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Ofo vs Mobike vs Obike – Beginner’s Guide to Bike Sharing in Singapore 2018

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Clara Lim

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Unless you’ve been holed up in your room playing eSports for the past 2 years straight, you MUST have seen the bikes everywhere (and sometimes in places you’d never expect to see one). And you might have been curious about trying one out, but never figured out how it works. Well I got you, fam. Here’s everything you wanted to know about bike sharing in Singapore but were afraid to ask.

 

Bike sharing in Singapore

Bike-sharing systems have been around in places like London and Taipei, where you can easily borrow and return bicycles around the city, paying as you go with either a credit card or their EZ-Link card equivalent. But the problem is, the bikes are docked in certain places. You need to know where the docks are to unlock a bike, and you need to find an empty dock when you return it.

In Singapore, we don’t do docking systems, no thank you. Instead, bike sharing here is pretty much like how it is in China, where you unlock a bike by scanning a QR code which triggers a Bluetooth lock, thus eliminating the need for a dock. 100% more convenient. But also 100% more likely to cause irresponsible bike-dumping behaviour.

Indeed, our public spaces are dominated by 2 Chinese bike-sharing giantsMobike (orange bikes) and Ofo (yellow bikes) plus Singaporean startup Obike.

(Update: Obike is dead.)

Here’s a super handy cheat sheet to them:

Mobike Ofo
Bicycle colour Orange with silver accents Yellow with black accents
Pros Good for kids and shorter people

Older bikes have gears

Larger frame, good for taller people
Cons Difficult to control

Basket is quite small

Bikes can be hard to find

No gears (can be tiring to ride uphill)

Seats are often missing

Monthly pass (no deposit needed) $7.99 for 30 days $6.99 for 30 days 
Price per use (need deposit) $0.50 per 30 min $0.50 per 30 min (capped at $5)
Deposit $49 None
Payment method Credit/debit card Credit/debit card

Apple Pay

Promotions N/A LiveUp members get $10 coupon monthly

Read on for detailed reviews and instructions on the major bike-sharing companies in Singapore.

 

Ofo Singapore

Ofo is headquartered in Beijing and has a similar reach worldwide as its Chinese bike sharing competitor. One of its biggest investors at the moment is ridesharing app Didi Chuxing, China’s answer to Uber/Grab.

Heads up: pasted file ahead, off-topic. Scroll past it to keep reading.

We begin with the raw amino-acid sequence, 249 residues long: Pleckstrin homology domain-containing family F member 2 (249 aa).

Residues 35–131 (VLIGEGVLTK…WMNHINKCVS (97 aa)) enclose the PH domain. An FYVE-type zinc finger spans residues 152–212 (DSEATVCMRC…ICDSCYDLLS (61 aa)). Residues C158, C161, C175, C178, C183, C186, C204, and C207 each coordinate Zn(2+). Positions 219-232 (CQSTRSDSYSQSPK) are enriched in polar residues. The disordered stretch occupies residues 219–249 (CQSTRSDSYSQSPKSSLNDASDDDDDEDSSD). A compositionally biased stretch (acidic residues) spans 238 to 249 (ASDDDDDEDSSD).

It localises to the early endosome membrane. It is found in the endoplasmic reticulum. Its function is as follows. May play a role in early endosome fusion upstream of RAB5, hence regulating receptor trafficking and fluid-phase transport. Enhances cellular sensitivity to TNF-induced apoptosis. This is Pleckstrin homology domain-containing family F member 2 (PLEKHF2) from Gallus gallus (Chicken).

What are Ofo bikes like?

I often see tall guys wobbling away awkwardly on Mobikes and want to suggest they switch to Ofo bikes instead. They’re much easier to control and more comfortable for anyone with a larger frame. (If you’re super tall, look for Ofo 2.0 bikes which have even higher seatposts.)

The downside is they’re heavier than Mobikes and can be tiring to pedal uphill or for long distances. But Ofo bikes are fine for short rides as the seats are quite cushy. Maybe that’s why so many of them have gone missing. Please make sure your Ofo seat is securely fastened as they’re known to detach easily.

How to use Ofo

Download the Ofo app and register with your phone number. You’ll see a map with nearby Ofo bikes, but as with Mobike, the map is rather unreliable. You need to link a debit/credit card to use the app.

When you find an bike, tap the Unlock button and scan the QR code on the handlebars or under the seat to unlock it. You might be prompted to enter a 4-digit code on the lock itself. To end your trip, manually push the lock back into place.

You can’t count on Ofo to end the trip automatically, so you HAVE to end the trip in your app. I’ve opened my app to realise that my last trip has been running for DAYS. Luckily they have a $5 cap per ride and you can email them for a refund.

Where to find Ofo bikes

Like Mobikes, Ofo bikes are scattered all over the place. They’re commonly seen around park connectors, MRT stations and major bus stops. They are usually easier to find than Mobikes during peak usage hours, at least for me.

Ofo pricing for 30-day pass

Ofo’s pass is slightly cheaper than Mobike, at $6.99 for 30 days. You can buy a pass through My Wallet in the app. Other options are $1.59 for 7 days, $15 for 60 days and $25 for 90 days.

Note that some passes will auto-renew, so be careful! If your Ofo pass says “Renew” next to it, you’re safe. But if the button next to it says “Manage”, it’s set up for auto-renewal. You can tap on Manage to un-automate it.

Ofo charges & deposit for pay-as-you-go

If you’re paying per use, Ofo is the best app to use as it costs $0.50 per 30 minutes and is capped at $5. Best of all, there’s no deposit. But the trade-off is that you have to enter your card details in order to use the app.

Ofo promotions

Ofo’s current promotion is with Lazada and Redmart’s LiveUp membership programme. Sign up for the 60-day free trial and you can get $10 in Ofo coupons per month.

Keep an eye on the Ofo Qoo10 store too, as passes sometimes go on sale.

 

Mobike Singapore